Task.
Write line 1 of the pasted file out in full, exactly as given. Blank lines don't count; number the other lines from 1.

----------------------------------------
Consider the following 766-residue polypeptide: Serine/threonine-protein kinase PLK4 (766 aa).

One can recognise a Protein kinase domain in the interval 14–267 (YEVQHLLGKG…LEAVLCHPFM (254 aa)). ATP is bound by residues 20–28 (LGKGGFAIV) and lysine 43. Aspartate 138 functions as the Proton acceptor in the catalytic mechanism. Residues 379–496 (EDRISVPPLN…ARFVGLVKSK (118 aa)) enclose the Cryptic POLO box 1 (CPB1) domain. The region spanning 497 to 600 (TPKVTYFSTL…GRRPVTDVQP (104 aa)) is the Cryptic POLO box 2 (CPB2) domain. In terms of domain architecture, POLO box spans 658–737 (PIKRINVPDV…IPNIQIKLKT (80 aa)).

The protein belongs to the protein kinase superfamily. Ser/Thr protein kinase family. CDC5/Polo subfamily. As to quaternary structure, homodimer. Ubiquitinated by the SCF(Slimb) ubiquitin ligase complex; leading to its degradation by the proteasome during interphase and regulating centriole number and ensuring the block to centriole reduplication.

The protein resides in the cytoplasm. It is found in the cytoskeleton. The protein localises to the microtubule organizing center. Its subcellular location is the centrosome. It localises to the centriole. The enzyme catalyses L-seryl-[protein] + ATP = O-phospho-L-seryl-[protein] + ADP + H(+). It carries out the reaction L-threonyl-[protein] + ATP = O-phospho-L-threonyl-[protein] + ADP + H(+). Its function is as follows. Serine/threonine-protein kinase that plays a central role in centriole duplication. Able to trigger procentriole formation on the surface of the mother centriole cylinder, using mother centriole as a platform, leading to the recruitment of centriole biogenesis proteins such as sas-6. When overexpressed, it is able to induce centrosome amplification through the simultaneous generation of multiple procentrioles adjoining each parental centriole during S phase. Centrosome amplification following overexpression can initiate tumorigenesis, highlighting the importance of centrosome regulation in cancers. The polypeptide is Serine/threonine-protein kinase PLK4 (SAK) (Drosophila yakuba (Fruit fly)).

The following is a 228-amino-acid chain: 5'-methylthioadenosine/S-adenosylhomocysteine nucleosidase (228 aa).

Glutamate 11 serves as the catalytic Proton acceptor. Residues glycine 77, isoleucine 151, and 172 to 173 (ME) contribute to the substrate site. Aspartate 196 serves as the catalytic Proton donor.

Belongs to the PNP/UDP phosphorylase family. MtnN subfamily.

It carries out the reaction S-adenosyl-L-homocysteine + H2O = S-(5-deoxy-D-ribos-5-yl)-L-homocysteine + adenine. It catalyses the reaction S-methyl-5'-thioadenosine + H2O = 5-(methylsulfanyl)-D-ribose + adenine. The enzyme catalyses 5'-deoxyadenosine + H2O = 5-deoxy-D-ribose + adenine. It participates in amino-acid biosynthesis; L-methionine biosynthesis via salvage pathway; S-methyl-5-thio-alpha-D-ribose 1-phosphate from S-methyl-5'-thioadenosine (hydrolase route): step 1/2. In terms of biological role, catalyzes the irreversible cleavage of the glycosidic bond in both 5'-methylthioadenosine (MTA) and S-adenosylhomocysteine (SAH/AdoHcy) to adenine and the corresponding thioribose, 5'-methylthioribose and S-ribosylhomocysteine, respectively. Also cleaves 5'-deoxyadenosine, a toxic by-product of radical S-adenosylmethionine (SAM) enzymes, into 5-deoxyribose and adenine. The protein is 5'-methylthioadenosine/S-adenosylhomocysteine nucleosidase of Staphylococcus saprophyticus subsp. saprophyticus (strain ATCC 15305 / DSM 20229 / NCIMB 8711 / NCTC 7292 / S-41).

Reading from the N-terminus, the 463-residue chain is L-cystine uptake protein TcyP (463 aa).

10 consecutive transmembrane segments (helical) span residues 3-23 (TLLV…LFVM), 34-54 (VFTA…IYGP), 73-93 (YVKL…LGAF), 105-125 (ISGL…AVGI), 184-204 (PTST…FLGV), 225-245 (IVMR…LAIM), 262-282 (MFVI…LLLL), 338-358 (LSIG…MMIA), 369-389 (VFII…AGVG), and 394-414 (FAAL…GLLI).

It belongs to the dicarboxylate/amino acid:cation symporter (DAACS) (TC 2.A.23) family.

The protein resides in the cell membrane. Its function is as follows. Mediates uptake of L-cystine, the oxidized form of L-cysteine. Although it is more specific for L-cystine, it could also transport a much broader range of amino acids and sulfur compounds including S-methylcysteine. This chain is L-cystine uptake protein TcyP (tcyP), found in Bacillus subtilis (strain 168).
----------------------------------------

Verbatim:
Consider the following 766-residue polypeptide: Serine/threonine-protein kinase PLK4 (766 aa).